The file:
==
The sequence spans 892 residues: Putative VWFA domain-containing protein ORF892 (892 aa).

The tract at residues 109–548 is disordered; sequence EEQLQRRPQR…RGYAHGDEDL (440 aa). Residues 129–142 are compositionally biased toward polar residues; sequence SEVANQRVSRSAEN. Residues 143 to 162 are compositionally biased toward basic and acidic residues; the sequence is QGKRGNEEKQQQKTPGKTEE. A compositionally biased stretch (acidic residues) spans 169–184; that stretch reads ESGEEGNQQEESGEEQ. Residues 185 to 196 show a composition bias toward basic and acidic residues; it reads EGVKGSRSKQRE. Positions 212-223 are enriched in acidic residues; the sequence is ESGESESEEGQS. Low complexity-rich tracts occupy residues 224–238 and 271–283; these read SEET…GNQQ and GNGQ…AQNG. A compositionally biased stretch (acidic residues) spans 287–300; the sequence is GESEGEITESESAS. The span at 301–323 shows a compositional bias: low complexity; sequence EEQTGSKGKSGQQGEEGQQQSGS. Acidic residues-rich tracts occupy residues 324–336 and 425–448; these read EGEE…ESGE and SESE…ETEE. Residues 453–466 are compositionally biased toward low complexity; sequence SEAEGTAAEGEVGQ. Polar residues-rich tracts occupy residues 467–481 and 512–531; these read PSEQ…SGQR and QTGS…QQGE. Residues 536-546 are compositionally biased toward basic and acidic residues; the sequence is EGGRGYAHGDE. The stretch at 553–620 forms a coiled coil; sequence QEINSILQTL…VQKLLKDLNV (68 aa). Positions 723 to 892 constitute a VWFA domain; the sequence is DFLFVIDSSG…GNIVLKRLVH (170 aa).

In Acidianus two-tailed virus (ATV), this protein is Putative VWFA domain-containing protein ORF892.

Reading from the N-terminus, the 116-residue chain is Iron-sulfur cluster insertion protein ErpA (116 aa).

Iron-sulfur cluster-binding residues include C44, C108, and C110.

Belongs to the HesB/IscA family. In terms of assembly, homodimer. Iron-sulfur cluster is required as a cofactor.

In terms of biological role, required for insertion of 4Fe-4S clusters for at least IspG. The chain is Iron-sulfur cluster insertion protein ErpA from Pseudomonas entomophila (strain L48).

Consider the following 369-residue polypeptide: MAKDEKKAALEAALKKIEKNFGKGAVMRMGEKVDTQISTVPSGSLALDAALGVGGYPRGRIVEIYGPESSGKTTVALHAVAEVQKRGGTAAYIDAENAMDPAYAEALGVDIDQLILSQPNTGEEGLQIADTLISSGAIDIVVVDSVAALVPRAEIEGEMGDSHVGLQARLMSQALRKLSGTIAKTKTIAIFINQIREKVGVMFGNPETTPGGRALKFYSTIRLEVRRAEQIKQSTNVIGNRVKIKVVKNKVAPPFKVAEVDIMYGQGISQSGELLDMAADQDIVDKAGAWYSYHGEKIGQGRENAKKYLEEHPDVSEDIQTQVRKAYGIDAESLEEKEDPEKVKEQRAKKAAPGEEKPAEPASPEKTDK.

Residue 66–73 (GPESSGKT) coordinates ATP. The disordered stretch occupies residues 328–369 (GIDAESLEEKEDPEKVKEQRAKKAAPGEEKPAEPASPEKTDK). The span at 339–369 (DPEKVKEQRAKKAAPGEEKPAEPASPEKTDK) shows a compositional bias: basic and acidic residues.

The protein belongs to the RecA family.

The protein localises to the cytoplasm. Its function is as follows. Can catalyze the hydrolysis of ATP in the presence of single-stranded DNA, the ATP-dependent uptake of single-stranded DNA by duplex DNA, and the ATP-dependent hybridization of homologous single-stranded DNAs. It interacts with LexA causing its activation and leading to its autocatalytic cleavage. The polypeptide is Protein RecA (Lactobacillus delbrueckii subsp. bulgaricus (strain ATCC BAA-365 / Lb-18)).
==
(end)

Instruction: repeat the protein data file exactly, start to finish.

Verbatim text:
The sequence spans 892 residues: Putative VWFA domain-containing protein ORF892 (892 aa).

The tract at residues 109–548 is disordered; sequence EEQLQRRPQR…RGYAHGDEDL (440 aa). Residues 129–142 are compositionally biased toward polar residues; sequence SEVANQRVSRSAEN. Residues 143 to 162 are compositionally biased toward basic and acidic residues; the sequence is QGKRGNEEKQQQKTPGKTEE. A compositionally biased stretch (acidic residues) spans 169–184; that stretch reads ESGEEGNQQEESGEEQ. Residues 185 to 196 show a composition bias toward basic and acidic residues; it reads EGVKGSRSKQRE. Positions 212-223 are enriched in acidic residues; the sequence is ESGESESEEGQS. Low complexity-rich tracts occupy residues 224–238 and 271–283; these read SEET…GNQQ and GNGQ…AQNG. A compositionally biased stretch (acidic residues) spans 287–300; the sequence is GESEGEITESESAS. The span at 301–323 shows a compositional bias: low complexity; sequence EEQTGSKGKSGQQGEEGQQQSGS. Acidic residues-rich tracts occupy residues 324–336 and 425–448; these read EGEE…ESGE and SESE…ETEE. Residues 453–466 are compositionally biased toward low complexity; sequence SEAEGTAAEGEVGQ. Polar residues-rich tracts occupy residues 467–481 and 512–531; these read PSEQ…SGQR and QTGS…QQGE. Residues 536-546 are compositionally biased toward basic and acidic residues; the sequence is EGGRGYAHGDE. The stretch at 553–620 forms a coiled coil; sequence QEINSILQTL…VQKLLKDLNV (68 aa). Positions 723 to 892 constitute a VWFA domain; the sequence is DFLFVIDSSG…GNIVLKRLVH (170 aa).

In Acidianus two-tailed virus (ATV), this protein is Putative VWFA domain-containing protein ORF892.

Reading from the N-terminus, the 116-residue chain is Iron-sulfur cluster insertion protein ErpA (116 aa).

Iron-sulfur cluster-binding residues include C44, C108, and C110.

Belongs to the HesB/IscA family. In terms of assembly, homodimer. Iron-sulfur cluster is required as a cofactor.

In terms of biological role, required for insertion of 4Fe-4S clusters for at least IspG. The chain is Iron-sulfur cluster insertion protein ErpA from Pseudomonas entomophila (strain L48).

Consider the following 369-residue polypeptide: MAKDEKKAALEAALKKIEKNFGKGAVMRMGEKVDTQISTVPSGSLALDAALGVGGYPRGRIVEIYGPESSGKTTVALHAVAEVQKRGGTAAYIDAENAMDPAYAEALGVDIDQLILSQPNTGEEGLQIADTLISSGAIDIVVVDSVAALVPRAEIEGEMGDSHVGLQARLMSQALRKLSGTIAKTKTIAIFINQIREKVGVMFGNPETTPGGRALKFYSTIRLEVRRAEQIKQSTNVIGNRVKIKVVKNKVAPPFKVAEVDIMYGQGISQSGELLDMAADQDIVDKAGAWYSYHGEKIGQGRENAKKYLEEHPDVSEDIQTQVRKAYGIDAESLEEKEDPEKVKEQRAKKAAPGEEKPAEPASPEKTDK.

Residue 66–73 (GPESSGKT) coordinates ATP. The disordered stretch occupies residues 328–369 (GIDAESLEEKEDPEKVKEQRAKKAAPGEEKPAEPASPEKTDK). The span at 339–369 (DPEKVKEQRAKKAAPGEEKPAEPASPEKTDK) shows a compositional bias: basic and acidic residues.

The protein belongs to the RecA family.

The protein localises to the cytoplasm. Its function is as follows. Can catalyze the hydrolysis of ATP in the presence of single-stranded DNA, the ATP-dependent uptake of single-stranded DNA by duplex DNA, and the ATP-dependent hybridization of homologous single-stranded DNAs. It interacts with LexA causing its activation and leading to its autocatalytic cleavage. The polypeptide is Protein RecA (Lactobacillus delbrueckii subsp. bulgaricus (strain ATCC BAA-365 / Lb-18)).